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Thursday, December 2, 2010

Where to even begin?

The Washington Post has a blog called "On Faith," and one contributor calls himself Catholic. Here's his latest post. It's hard to imagine someone calling themselves Catholic who obviously knows so little about and is so poorly formed in their faith. My comments in red (I'm predicting there will be a lot of them):

Sex and the engaged Catholic

"Most of the Catholics asking to be married in the Church today already have been living together."
Such is the testimony from priests working at the front lines in our parishes today. Probably all too true. A new document on Catholic marriage proves the American bishops are listening. The awareness is especially noticeable among Catholics in the pews, who seem less and less shocked at women five-months pregnant walking down the aisle in a white dress. Is this a good thing? Should we accept this as normal or even good? It's proof two people committed a mortal sin. We all sin. But it should be OK to advertize the fact?  We now shrug our shoulders and content ourselves that at least they are marrying within the Church. In sum, Catholic America faces a new reality: The semi-traditional marriage.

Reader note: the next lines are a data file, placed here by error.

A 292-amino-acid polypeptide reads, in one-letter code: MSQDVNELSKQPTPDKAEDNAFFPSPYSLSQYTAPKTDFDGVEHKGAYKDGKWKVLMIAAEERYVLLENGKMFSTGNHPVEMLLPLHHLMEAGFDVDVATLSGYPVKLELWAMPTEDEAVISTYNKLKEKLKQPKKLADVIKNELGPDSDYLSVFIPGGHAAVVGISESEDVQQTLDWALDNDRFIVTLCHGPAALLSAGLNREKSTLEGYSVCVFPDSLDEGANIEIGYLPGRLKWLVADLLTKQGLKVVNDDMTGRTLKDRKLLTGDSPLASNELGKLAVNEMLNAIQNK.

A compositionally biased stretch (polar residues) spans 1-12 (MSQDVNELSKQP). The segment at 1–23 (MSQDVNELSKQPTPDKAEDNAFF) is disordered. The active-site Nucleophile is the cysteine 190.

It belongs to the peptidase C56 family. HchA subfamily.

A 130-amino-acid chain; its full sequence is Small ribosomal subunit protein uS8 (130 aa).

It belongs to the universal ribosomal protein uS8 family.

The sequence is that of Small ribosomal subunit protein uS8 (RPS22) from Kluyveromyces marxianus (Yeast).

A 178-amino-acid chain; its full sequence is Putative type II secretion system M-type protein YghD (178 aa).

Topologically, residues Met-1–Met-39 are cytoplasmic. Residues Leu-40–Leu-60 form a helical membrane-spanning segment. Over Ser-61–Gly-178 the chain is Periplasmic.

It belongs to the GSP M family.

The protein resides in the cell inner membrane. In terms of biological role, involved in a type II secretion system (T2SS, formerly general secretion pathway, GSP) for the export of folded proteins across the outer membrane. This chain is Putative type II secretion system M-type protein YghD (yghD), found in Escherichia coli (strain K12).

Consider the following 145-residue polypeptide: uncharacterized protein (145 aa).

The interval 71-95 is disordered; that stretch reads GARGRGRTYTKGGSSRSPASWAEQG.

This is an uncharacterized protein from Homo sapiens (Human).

There is dissension in theological circles about what this new social reality means. The dissent is as it's been for decades now: Between those who are faithful to the timeless teachings of orthodox Christianity, who understand truth does not change, even if society's receptivity to the truth does, and those who want to make things up as they go along. Retro-Catholics argue strenuously that the contemporary culture must be rejected if we wish to return to the day when (supposedly) there was no premarital sex. Sheer and absolute bull puckey. There has always been premarital sex. There has always been spousal abuse. There has always been alcoholism. There has always been murder, suicide, gambling, cheating on taxes, theft, lying, blasphemy, tyranny, oppression, greed, gossiping, objectifying, gluttony, and a whole host of other things we used to agree were capital sins. And anyone who understands the fallen nature of man will understand we will always have these sins. So the object isn't, as the author sophmorically proclaims, to return to a day when "there was no premarital sex." Rather, it's to return to a day when we realized premarital sex wasn't something to shrug at, that society opposed it not because they were trying to ruin people's good time, but because sex has consequences, both biological and psychological, and it is so important and beautiful and sacred and holy, that only within the permanence of marriage was it legitimate. The role of the priest, some say, is to force an admission from the couple seeking a church wedding that they are living in sin. Again, sheer sophistry. Does this guy think that in days of old when knights were bold, priests stood over the pregnant bride-to-be and her intended, crucifix in hand, face red with anger, screaming, "Admit sin! Admit sin! Admit sin you ... you, you, you SINNERS!!!!" For crying out loud. A priest (at least a good one) will present the truth about a sin -- any sin -- and call the sinner to recognition of this and thus repentance. But it's not his job to "force" the sinner to admit culpability, any more than it is a doctor's to force a lung cancer patient to give up cigarettes.